12 March 2013

Unconscious Revelations

Once upon a time, a writer got a critique in which her well-written protagonist was praised for being unique. This uniqueness took the form of being narcissistic and racist. The writer in question was surprised that readers perceived the character this way.
Another time, a writer created a protagonist who was brave and smart and deboniar--think a scientist version of James Bond. Basically, he could do anything from run a mass spectrometer to shoot a sniper rifle--and the women swooned over him.
In yet another example, a writer created an evil antagonist who ended up being the protagonist's father. And--wait for it--the next book the author wrote also had an evil father antagonist.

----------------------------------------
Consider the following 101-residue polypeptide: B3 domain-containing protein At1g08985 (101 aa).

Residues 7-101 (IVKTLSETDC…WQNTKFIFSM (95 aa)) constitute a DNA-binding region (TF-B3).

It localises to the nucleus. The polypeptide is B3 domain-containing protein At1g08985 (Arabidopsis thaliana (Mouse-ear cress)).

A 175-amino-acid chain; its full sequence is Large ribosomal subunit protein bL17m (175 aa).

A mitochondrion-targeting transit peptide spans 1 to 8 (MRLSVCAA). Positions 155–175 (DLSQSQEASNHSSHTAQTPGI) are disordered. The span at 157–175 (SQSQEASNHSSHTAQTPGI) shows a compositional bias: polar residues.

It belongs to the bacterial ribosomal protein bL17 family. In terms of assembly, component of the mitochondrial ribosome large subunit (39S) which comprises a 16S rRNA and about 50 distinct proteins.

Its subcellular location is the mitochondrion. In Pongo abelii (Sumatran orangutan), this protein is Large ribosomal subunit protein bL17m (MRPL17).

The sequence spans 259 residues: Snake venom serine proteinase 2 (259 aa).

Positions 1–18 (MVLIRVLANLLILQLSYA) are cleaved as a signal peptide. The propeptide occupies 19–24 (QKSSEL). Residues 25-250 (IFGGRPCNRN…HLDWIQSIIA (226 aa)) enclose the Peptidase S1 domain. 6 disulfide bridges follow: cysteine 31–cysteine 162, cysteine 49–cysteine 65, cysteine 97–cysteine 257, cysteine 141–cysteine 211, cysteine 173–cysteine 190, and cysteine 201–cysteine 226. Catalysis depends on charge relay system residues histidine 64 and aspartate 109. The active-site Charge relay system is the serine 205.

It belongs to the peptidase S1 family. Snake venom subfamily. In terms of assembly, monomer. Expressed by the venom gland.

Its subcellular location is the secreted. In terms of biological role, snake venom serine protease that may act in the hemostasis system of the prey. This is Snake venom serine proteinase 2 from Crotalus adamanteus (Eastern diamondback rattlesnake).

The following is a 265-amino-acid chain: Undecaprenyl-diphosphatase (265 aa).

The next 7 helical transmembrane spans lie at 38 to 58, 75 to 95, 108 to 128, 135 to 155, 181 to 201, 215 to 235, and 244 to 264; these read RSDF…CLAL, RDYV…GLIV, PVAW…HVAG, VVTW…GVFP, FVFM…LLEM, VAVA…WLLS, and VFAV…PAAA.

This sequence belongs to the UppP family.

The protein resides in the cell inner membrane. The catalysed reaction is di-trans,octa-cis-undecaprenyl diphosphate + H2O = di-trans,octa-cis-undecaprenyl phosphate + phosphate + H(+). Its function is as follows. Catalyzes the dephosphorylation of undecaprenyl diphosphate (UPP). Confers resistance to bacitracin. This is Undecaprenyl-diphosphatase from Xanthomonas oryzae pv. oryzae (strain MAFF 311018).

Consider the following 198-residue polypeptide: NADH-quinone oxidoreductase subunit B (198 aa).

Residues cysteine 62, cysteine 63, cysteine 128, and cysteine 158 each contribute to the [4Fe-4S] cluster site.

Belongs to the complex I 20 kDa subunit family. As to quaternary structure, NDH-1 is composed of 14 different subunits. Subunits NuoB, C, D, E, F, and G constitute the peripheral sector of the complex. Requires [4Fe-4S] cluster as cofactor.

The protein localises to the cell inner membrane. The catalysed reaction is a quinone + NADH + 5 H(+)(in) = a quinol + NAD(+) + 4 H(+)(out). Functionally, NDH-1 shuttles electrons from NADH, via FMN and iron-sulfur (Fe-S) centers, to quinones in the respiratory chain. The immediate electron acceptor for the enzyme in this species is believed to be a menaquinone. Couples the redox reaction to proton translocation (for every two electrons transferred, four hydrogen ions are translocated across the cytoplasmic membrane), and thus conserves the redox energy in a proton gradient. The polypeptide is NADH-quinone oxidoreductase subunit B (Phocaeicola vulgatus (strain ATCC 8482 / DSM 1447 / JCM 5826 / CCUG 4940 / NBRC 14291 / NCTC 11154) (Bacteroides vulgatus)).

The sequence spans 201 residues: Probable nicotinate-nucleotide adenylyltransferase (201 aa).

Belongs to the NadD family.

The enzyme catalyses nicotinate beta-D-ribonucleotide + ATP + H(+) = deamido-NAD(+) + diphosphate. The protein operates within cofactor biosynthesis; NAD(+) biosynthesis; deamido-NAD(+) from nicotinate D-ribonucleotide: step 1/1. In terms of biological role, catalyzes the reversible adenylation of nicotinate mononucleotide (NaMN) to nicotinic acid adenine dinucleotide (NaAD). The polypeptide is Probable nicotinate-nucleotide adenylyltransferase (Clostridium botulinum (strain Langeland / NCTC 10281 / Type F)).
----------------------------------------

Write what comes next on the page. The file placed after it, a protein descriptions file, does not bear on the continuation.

What do all these examples have in common? I believe the authors unconsciously revealed some aspects of their personality or paradigm. The 2nd author thinks he is like a scientist/James Bond. The 3rd author has a bad relationship with her father.

Is unconscious revelation bad? I'd say: no. As authors we have to use all the tools at our disposal, including our unconscious and our subconsious. In fact, in my experience, first novels often involve a lot of unconscious revelation.
I think this is another reason it's great to get feedback on your writing. If the reader thinks the protagonist has qualities the author didn't want him to have ==> change him! That's one of the beauties of being The Author, Great and Powerful. :)

Good luck with your conscious and unconscious revelations!
Hhm... Maybe I should go reread my first novel.

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